x=14.079·WHR+0.888·In(FGF21,pg/mL)0.579·In(FGF19,pg/mL)0.469·In(A/L,103) +0.652·In(insulin,mU/L)+8.06·In(albumin,g/dL)+0.08·In(TG,mg/dL)+1.878·In(TC,mg/dL) +0.833·In(ALT,IU/L)45.426

The Hosmer-Lemeshow statistic was not significant (χ2 = 4.24, p = 0.835) and the Nagelkerke R2 was 0.547, indicating good fitness of the MSI-S model. The AUROC of the predicted probability value for the MSI-S was 0.886 (95% CI 0.85−0.92), which shows excellent diagnostic performance compared with previously suggested indices for fatty liver, including the fatty liver index (FLI) [AUROC (95% CI); 0.807 (0.76−0.85)], NAFLD liver fat score (NLFS) [0.755 (0.70−0.81)], and hepatic steatosis index (HSI) (0.770 [0.72−0.82]) (Figure 2). Compared with ultrasonography [0.825 (0.78−0.87)], the MSI-S also showed a higher AUROC [0.884, (0.85−0.92)] in participants who had undergone ultrasonography. At the optimal cut-off value of 49.43, the MSI-S could rule out NAFLD with a sensitivity of 78% (95% CI 70−83) and a negative likelihood ratio of 0.27 (95% CI 0.19−0.37), and detect NAFLD with a specificity of 83% (95% CI 78−88) and a positive likelihood ratio of 4.6 (95% CI 3.4−6.5). Consequently, the MSI-S has a higher diagnostic accuracy (81.1%) than other steatosis indices (Table 2).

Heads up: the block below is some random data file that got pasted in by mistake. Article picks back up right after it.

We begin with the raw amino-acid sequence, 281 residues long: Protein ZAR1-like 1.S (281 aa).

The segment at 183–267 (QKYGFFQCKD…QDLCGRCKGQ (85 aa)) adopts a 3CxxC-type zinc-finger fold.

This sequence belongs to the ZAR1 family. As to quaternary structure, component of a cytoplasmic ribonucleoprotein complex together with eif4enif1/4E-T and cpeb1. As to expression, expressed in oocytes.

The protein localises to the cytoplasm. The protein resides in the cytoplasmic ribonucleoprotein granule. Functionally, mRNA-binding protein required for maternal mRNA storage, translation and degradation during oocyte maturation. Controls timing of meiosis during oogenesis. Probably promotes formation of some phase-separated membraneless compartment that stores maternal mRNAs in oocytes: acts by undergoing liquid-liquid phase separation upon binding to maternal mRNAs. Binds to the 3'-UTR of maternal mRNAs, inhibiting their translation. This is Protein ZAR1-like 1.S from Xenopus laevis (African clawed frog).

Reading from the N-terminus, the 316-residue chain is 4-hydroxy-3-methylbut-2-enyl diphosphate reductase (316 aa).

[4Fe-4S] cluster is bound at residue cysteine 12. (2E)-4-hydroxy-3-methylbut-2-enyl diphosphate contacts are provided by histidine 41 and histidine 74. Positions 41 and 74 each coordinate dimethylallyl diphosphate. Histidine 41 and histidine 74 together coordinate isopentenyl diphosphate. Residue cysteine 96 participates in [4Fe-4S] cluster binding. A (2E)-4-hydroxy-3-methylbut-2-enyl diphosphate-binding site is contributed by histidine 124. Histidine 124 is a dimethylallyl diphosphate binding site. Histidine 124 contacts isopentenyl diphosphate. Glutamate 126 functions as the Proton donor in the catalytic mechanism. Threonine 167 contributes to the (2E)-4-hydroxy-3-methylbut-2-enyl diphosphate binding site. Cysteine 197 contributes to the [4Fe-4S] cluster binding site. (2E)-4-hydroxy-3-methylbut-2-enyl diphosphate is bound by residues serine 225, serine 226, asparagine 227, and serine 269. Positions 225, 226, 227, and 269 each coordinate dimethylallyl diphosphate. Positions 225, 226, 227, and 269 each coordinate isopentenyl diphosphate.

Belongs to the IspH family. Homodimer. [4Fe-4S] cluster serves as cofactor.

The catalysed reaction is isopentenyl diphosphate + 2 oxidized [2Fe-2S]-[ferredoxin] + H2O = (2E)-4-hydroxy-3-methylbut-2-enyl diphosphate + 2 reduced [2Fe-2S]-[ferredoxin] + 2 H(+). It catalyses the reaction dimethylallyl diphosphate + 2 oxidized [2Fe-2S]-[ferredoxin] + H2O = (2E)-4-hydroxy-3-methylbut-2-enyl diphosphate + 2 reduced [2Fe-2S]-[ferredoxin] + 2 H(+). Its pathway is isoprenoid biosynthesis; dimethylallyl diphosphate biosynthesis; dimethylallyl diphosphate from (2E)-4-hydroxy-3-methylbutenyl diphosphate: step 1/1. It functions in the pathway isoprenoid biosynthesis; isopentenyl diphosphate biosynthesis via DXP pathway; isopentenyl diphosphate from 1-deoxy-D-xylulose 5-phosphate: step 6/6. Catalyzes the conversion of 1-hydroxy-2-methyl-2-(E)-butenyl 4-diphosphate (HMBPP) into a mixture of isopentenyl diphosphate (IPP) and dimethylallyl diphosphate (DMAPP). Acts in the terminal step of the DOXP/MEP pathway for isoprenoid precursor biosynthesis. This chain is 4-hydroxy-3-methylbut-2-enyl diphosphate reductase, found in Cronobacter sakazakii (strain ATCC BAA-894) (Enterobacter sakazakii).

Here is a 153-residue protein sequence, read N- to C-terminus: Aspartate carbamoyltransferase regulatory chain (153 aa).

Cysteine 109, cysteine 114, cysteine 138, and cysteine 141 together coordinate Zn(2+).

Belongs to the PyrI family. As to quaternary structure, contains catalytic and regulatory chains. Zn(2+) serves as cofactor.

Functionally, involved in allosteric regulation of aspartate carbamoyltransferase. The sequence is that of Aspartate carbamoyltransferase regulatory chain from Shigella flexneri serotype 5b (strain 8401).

Table 1 Univariate and multivariate (stepwise forward) logistic regression analyses for the prediction of hepatic steatosis.


Figure 2 Predictive ability of MSI-S for liver fat content compared with other steatosis indices. (A) Non-invasive prediction scores according to fatty liver grades (Kruskal-Wallis [KW] test with post hoc Dunnett’s T3 test). Data are presented as box and whisker Tukey plots with medians and interquartile ranges (+, mean; •, outliers). (B) ROC curves of non-invasive scores for predicting hepatic steatosis. The optimal cutoff value determined using the Youden Index was 49.43. The cutoffs to achieve a ≥90% sensitivity and a ≥90% specificity were 23.9 (low threshold for ruling-out) and 60.8 (high threshold for ruling-in), respectively. *p < 0.002, **p < 0.001 vs. MSI-S; missing data (n = 2) (DeLong’s tests). MSI-S, metabolic stress index of liver steatosis; FLI, fatty liver index; NLFS, NAFLD liver fat score; HSI, hepatic steatosis index; USG, ultrasonography; MRI-PDFF, magnetic resonance imaging-proton density fat fraction; AUROC, area under the ROC (receiver operating characteristic) curve.


Table 2 Diagnostic performance of non-invasive prediction scores for hepatic steatosis.